AP NEWS

Bituli takes unusual path to leading role on Vols’ defense

November 21, 2019
Tennessee linebacker Daniel Bituli gets to his feet after recovering a blocked punt against South Carolina during an NCAA college football game in Knoxville, tenn., Saturday, Oct. 26, 2019. (Scott Keller/The Daily Times via AP)
Tennessee linebacker Daniel Bituli gets to his feet after recovering a blocked punt against South Carolina during an NCAA college football game in Knoxville, tenn., Saturday, Oct. 26, 2019. (Scott Keller/The Daily Times via AP)

KNOXVILLE, Tenn. (AP) — About the same time Tennessee senior linebacker Daniel Bituli got back to full strength, the Volunteers’ defense began playing much better.

Bituli’s teammates say that’s no coincidence.

“He quarterbacks the defense,” safety Nigel Warrior said.

Bituli has earned his teammates’ respect for the way he has fought through injuries and coaching changes to emerge as a steadying force for a program that has dealt with plenty of instability over the years.

He also has taken a much different trek than most of his teammates to big-time college football in the Southeastern Conference.

Born in the Congo, Bituli was just 1½ years old when his family left that country in search of a better life. They stayed at a refugee camp in Cameroon before settling in Tennessee when Bituli was about three. The Bitulis had no friends or relatives in Tennessee when they first arrived.

“Football’s hard, but the things I went through growing up was definitely harder,” Bituli said. “It’s a life-and-death situation.”

Bituli spent his early childhood adapting to a new country and learning English while his father worked two jobs. He said watching the sacrifices his parents made taught him the power of perseverance.

Those lessons have paid dividends on the field with Bituli on pace to lead Tennessee in tackles for a third straight season.

“What I don’t want to do is come in and blame someone else for the mistakes I’ve done,” Bituli said. “I just want to keep on fighting. That’s something my parents have preached to me from a young age. No matter what situation you’re in, just keep fighting. You’re ultimately in control of your own destiny.”

While adjusting to life in Tennessee, Bituli also dealt with more typical family challenges as he competed with his two older brothers.

Bituli said life as a younger brother taught him “just to have a stronger mindset and just to be aggressive” to avoid getting picked on.

One of his brothers, Roland, said the Bituli boys loved to watch wrestling. They often wrestled one another at home while copying the moves they saw on television.

“He was the smallest, so he’d try harder to compensate for his lack of size,” said Roland, one of five Bituli siblings.

Daniel Bituli now is stands 6-foot-3 and weighs 252 pounds, but he displays that same aggressive approach on the football field.

He has been named the SEC defensive player of the week twice during Tennessee’s current three-game winning streak. Bituli is coming off a 19-tackle performance in a 17-13 victory over Kentucky in which he helped preserve the win by teaming up with Ja’Quain Blakely to stop Lynn Bowden Jr. on fourth-and-goal from the 2-yard line with 1:17 left.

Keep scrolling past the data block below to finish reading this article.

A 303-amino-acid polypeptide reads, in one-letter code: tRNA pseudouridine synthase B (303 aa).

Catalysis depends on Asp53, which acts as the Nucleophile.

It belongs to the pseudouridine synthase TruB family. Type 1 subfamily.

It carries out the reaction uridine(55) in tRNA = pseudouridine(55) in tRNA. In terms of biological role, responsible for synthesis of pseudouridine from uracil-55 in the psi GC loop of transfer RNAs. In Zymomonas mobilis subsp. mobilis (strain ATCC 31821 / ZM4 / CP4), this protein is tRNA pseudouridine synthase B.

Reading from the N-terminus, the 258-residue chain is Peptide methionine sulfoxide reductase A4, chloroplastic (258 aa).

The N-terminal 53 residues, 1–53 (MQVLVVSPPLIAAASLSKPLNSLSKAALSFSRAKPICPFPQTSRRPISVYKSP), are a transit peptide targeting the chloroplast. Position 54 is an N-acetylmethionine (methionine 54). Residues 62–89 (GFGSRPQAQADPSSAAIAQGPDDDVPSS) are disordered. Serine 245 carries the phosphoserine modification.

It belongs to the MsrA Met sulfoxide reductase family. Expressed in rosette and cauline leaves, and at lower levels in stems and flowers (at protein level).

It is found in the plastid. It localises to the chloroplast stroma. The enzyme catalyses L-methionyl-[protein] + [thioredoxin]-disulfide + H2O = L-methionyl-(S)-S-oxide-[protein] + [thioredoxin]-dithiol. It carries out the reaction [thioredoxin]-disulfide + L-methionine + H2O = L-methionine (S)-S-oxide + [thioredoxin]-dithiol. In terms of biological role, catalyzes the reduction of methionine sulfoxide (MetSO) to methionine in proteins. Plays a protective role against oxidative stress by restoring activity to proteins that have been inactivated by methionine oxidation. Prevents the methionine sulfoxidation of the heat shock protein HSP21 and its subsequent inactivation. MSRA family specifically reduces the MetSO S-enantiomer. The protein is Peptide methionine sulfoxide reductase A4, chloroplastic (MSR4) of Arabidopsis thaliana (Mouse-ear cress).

“One thing going into football that I said somebody would never question, that’s my work ethic,” Bituli said. “At the end of the day, football’s a physical sport. When you hit somebody, it’s mano a mano. It’s a man thing. It’s really a pride thing. I really pride myself on not letting anyone run through me.”

Bituli is a difference-maker on Tennessee’s defense.

He missed Tennessee’s first two games while recovering from offseason knee surgery. While Bituli was sidelined, Tennessee fell 38-30 to Georgia State and blew a late lead in a 29-26 overtime loss to BYU.

Tennessee’s defense has improved dramatically since his return. Tennessee (5-5, 3-3 SEC) has allowed just 20 points over its last 10 quarters heading into its game Saturday at Missouri (5-5, 2-4).

Bituli has a team-high 62 tackles despite missing those first two games. Teammates credit him for making sure everyone’s in the proper spot before the ball is snapped.

“He’s a guy that, to me, has worked extremely hard to learn the ins and outs of what we’re trying to do on the defensive side of the ball,” Tennessee coach Jeremy Pruitt said. “He’s an instinctive guy. He’s a tough guy. He works hard at it to be a good player. So, we’re glad he’s back and I’m glad to see that he’s having the success that he’s having.”

Bituli’s success will likely extend beyond the football field, if he can follow the examples of his older brothers.

His oldest brother, Randy, is now in the Navy. Roland — who did not play football for the Vols — graduated from Tennessee and is working for Merrill Lynch in Nashville.

Their dad understandably couldn’t be prouder. They’ve come a long way since leaving the Congo.

“I thank God,” said Bituli’s father, Patrice Bituli. “I thank America. To see my children prospering like that, what can I say? I just say, ‘Thank you, Lord.’“

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